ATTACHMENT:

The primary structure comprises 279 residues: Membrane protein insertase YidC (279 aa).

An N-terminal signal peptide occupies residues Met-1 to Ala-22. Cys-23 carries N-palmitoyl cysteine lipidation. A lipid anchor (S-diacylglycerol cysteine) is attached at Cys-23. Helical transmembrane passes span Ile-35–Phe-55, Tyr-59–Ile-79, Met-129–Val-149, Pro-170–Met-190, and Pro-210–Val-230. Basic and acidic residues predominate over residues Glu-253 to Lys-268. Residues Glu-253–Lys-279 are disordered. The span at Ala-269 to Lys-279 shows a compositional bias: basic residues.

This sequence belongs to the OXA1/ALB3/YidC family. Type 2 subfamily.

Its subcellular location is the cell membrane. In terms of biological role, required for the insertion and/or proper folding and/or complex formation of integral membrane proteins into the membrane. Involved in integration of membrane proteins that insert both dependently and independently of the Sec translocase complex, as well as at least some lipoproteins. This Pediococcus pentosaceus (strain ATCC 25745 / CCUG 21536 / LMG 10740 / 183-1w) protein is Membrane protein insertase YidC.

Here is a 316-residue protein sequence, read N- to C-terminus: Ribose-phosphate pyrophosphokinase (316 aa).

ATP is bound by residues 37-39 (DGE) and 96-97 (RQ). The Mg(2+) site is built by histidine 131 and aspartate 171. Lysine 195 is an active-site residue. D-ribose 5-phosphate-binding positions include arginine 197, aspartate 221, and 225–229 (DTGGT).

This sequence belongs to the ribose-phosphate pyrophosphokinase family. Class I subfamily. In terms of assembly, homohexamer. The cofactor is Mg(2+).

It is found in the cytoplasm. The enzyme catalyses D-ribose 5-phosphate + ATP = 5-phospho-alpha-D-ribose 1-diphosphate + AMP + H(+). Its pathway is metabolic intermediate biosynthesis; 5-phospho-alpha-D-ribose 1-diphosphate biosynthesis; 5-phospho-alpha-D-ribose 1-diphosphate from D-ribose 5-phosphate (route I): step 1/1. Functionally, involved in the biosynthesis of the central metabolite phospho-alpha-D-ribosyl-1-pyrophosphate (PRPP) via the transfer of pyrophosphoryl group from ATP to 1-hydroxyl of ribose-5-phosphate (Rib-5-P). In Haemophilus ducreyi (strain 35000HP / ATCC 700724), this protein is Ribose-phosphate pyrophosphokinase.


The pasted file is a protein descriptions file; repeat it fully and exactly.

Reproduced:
The primary structure comprises 279 residues: Membrane protein insertase YidC (279 aa).

An N-terminal signal peptide occupies residues Met-1 to Ala-22. Cys-23 carries N-palmitoyl cysteine lipidation. A lipid anchor (S-diacylglycerol cysteine) is attached at Cys-23. Helical transmembrane passes span Ile-35–Phe-55, Tyr-59–Ile-79, Met-129–Val-149, Pro-170–Met-190, and Pro-210–Val-230. Basic and acidic residues predominate over residues Glu-253 to Lys-268. Residues Glu-253–Lys-279 are disordered. The span at Ala-269 to Lys-279 shows a compositional bias: basic residues.

This sequence belongs to the OXA1/ALB3/YidC family. Type 2 subfamily.

Its subcellular location is the cell membrane. In terms of biological role, required for the insertion and/or proper folding and/or complex formation of integral membrane proteins into the membrane. Involved in integration of membrane proteins that insert both dependently and independently of the Sec translocase complex, as well as at least some lipoproteins. This Pediococcus pentosaceus (strain ATCC 25745 / CCUG 21536 / LMG 10740 / 183-1w) protein is Membrane protein insertase YidC.

Here is a 316-residue protein sequence, read N- to C-terminus: Ribose-phosphate pyrophosphokinase (316 aa).

ATP is bound by residues 37-39 (DGE) and 96-97 (RQ). The Mg(2+) site is built by histidine 131 and aspartate 171. Lysine 195 is an active-site residue. D-ribose 5-phosphate-binding positions include arginine 197, aspartate 221, and 225–229 (DTGGT).

This sequence belongs to the ribose-phosphate pyrophosphokinase family. Class I subfamily. In terms of assembly, homohexamer. The cofactor is Mg(2+).

It is found in the cytoplasm. The enzyme catalyses D-ribose 5-phosphate + ATP = 5-phospho-alpha-D-ribose 1-diphosphate + AMP + H(+). Its pathway is metabolic intermediate biosynthesis; 5-phospho-alpha-D-ribose 1-diphosphate biosynthesis; 5-phospho-alpha-D-ribose 1-diphosphate from D-ribose 5-phosphate (route I): step 1/1. Functionally, involved in the biosynthesis of the central metabolite phospho-alpha-D-ribosyl-1-pyrophosphate (PRPP) via the transfer of pyrophosphoryl group from ATP to 1-hydroxyl of ribose-5-phosphate (Rib-5-P). In Haemophilus ducreyi (strain 35000HP / ATCC 700724), this protein is Ribose-phosphate pyrophosphokinase.